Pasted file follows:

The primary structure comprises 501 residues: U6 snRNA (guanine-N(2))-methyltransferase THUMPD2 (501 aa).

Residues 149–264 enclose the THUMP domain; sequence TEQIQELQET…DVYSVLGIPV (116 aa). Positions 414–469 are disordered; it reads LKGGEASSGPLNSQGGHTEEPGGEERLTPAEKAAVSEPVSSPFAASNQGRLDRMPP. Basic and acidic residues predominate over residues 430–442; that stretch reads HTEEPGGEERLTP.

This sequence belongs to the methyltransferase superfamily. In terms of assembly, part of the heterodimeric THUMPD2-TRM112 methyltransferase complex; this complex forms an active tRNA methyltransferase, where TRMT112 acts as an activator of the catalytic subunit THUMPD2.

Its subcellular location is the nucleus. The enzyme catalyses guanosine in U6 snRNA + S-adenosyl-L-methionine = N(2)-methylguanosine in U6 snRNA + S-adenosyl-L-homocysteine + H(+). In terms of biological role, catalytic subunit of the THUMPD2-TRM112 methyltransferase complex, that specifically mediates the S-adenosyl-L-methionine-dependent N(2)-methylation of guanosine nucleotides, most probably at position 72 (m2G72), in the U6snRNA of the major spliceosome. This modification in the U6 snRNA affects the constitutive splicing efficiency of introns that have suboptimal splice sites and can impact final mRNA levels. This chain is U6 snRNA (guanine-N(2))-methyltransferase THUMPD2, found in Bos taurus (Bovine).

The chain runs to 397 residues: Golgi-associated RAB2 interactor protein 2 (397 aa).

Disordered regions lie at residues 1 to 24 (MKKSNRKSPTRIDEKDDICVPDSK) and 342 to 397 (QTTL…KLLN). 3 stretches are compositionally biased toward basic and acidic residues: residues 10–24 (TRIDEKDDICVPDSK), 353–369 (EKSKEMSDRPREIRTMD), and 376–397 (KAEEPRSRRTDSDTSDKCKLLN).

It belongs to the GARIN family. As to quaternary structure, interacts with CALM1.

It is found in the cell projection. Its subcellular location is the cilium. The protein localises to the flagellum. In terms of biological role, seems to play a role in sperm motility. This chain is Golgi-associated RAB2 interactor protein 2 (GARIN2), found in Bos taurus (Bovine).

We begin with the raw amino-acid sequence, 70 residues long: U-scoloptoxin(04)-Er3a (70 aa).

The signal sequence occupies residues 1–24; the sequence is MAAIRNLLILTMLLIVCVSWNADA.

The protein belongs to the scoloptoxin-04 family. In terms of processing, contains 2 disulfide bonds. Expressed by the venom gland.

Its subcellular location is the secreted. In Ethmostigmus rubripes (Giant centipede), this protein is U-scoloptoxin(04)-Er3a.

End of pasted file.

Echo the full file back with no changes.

The primary structure comprises 501 residues: U6 snRNA (guanine-N(2))-methyltransferase THUMPD2 (501 aa).

Residues 149–264 enclose the THUMP domain; sequence TEQIQELQET…DVYSVLGIPV (116 aa). Positions 414–469 are disordered; it reads LKGGEASSGPLNSQGGHTEEPGGEERLTPAEKAAVSEPVSSPFAASNQGRLDRMPP. Basic and acidic residues predominate over residues 430–442; that stretch reads HTEEPGGEERLTP.

This sequence belongs to the methyltransferase superfamily. In terms of assembly, part of the heterodimeric THUMPD2-TRM112 methyltransferase complex; this complex forms an active tRNA methyltransferase, where TRMT112 acts as an activator of the catalytic subunit THUMPD2.

Its subcellular location is the nucleus. The enzyme catalyses guanosine in U6 snRNA + S-adenosyl-L-methionine = N(2)-methylguanosine in U6 snRNA + S-adenosyl-L-homocysteine + H(+). In terms of biological role, catalytic subunit of the THUMPD2-TRM112 methyltransferase complex, that specifically mediates the S-adenosyl-L-methionine-dependent N(2)-methylation of guanosine nucleotides, most probably at position 72 (m2G72), in the U6snRNA of the major spliceosome. This modification in the U6 snRNA affects the constitutive splicing efficiency of introns that have suboptimal splice sites and can impact final mRNA levels. This chain is U6 snRNA (guanine-N(2))-methyltransferase THUMPD2, found in Bos taurus (Bovine).

The chain runs to 397 residues: Golgi-associated RAB2 interactor protein 2 (397 aa).

Disordered regions lie at residues 1 to 24 (MKKSNRKSPTRIDEKDDICVPDSK) and 342 to 397 (QTTL…KLLN). 3 stretches are compositionally biased toward basic and acidic residues: residues 10–24 (TRIDEKDDICVPDSK), 353–369 (EKSKEMSDRPREIRTMD), and 376–397 (KAEEPRSRRTDSDTSDKCKLLN).

It belongs to the GARIN family. As to quaternary structure, interacts with CALM1.

It is found in the cell projection. Its subcellular location is the cilium. The protein localises to the flagellum. In terms of biological role, seems to play a role in sperm motility. This chain is Golgi-associated RAB2 interactor protein 2 (GARIN2), found in Bos taurus (Bovine).

We begin with the raw amino-acid sequence, 70 residues long: U-scoloptoxin(04)-Er3a (70 aa).

The signal sequence occupies residues 1–24; the sequence is MAAIRNLLILTMLLIVCVSWNADA.

The protein belongs to the scoloptoxin-04 family. In terms of processing, contains 2 disulfide bonds. Expressed by the venom gland.

Its subcellular location is the secreted. In Ethmostigmus rubripes (Giant centipede), this protein is U-scoloptoxin(04)-Er3a.